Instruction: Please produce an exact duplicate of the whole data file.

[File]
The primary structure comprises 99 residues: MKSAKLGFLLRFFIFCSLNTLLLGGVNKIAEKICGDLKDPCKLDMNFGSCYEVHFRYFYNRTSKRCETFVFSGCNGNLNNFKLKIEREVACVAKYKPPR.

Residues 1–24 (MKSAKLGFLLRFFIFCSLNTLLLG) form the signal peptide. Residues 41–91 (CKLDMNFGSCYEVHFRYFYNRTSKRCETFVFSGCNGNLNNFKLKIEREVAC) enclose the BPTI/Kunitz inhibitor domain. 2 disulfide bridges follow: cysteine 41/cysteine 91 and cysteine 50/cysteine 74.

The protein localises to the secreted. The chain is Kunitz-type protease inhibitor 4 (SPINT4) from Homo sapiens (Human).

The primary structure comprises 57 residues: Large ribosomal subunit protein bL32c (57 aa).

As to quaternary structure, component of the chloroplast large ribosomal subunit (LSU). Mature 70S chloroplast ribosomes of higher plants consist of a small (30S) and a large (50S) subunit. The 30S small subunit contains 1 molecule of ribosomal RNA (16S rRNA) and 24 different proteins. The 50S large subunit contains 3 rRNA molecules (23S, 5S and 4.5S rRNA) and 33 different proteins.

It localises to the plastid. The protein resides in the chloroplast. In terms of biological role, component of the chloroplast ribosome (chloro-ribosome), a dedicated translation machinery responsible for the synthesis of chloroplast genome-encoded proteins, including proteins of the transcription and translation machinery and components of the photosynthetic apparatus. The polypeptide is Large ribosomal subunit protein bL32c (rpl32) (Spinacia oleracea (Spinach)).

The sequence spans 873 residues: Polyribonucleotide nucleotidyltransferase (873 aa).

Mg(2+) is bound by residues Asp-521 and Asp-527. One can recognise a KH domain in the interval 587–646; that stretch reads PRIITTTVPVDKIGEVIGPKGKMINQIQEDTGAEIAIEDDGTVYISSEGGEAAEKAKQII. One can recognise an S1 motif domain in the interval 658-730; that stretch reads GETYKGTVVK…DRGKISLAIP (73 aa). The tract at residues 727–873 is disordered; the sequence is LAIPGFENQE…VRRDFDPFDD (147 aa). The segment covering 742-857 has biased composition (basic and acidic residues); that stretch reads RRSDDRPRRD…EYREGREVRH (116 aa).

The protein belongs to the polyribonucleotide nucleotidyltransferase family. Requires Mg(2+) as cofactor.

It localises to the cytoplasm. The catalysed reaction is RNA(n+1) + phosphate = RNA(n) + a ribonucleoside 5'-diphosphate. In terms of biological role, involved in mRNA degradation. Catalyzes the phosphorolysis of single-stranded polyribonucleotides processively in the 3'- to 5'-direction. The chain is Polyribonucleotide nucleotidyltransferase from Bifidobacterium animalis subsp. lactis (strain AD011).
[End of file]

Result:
The primary structure comprises 99 residues: MKSAKLGFLLRFFIFCSLNTLLLGGVNKIAEKICGDLKDPCKLDMNFGSCYEVHFRYFYNRTSKRCETFVFSGCNGNLNNFKLKIEREVACVAKYKPPR.

Residues 1–24 (MKSAKLGFLLRFFIFCSLNTLLLG) form the signal peptide. Residues 41–91 (CKLDMNFGSCYEVHFRYFYNRTSKRCETFVFSGCNGNLNNFKLKIEREVAC) enclose the BPTI/Kunitz inhibitor domain. 2 disulfide bridges follow: cysteine 41/cysteine 91 and cysteine 50/cysteine 74.

The protein localises to the secreted. The chain is Kunitz-type protease inhibitor 4 (SPINT4) from Homo sapiens (Human).

The primary structure comprises 57 residues: Large ribosomal subunit protein bL32c (57 aa).

As to quaternary structure, component of the chloroplast large ribosomal subunit (LSU). Mature 70S chloroplast ribosomes of higher plants consist of a small (30S) and a large (50S) subunit. The 30S small subunit contains 1 molecule of ribosomal RNA (16S rRNA) and 24 different proteins. The 50S large subunit contains 3 rRNA molecules (23S, 5S and 4.5S rRNA) and 33 different proteins.

It localises to the plastid. The protein resides in the chloroplast. In terms of biological role, component of the chloroplast ribosome (chloro-ribosome), a dedicated translation machinery responsible for the synthesis of chloroplast genome-encoded proteins, including proteins of the transcription and translation machinery and components of the photosynthetic apparatus. The polypeptide is Large ribosomal subunit protein bL32c (rpl32) (Spinacia oleracea (Spinach)).

The sequence spans 873 residues: Polyribonucleotide nucleotidyltransferase (873 aa).

Mg(2+) is bound by residues Asp-521 and Asp-527. One can recognise a KH domain in the interval 587–646; that stretch reads PRIITTTVPVDKIGEVIGPKGKMINQIQEDTGAEIAIEDDGTVYISSEGGEAAEKAKQII. One can recognise an S1 motif domain in the interval 658-730; that stretch reads GETYKGTVVK…DRGKISLAIP (73 aa). The tract at residues 727–873 is disordered; the sequence is LAIPGFENQE…VRRDFDPFDD (147 aa). The segment covering 742-857 has biased composition (basic and acidic residues); that stretch reads RRSDDRPRRD…EYREGREVRH (116 aa).

The protein belongs to the polyribonucleotide nucleotidyltransferase family. Requires Mg(2+) as cofactor.

It localises to the cytoplasm. The catalysed reaction is RNA(n+1) + phosphate = RNA(n) + a ribonucleoside 5'-diphosphate. In terms of biological role, involved in mRNA degradation. Catalyzes the phosphorolysis of single-stranded polyribonucleotides processively in the 3'- to 5'-direction. The chain is Polyribonucleotide nucleotidyltransferase from Bifidobacterium animalis subsp. lactis (strain AD011).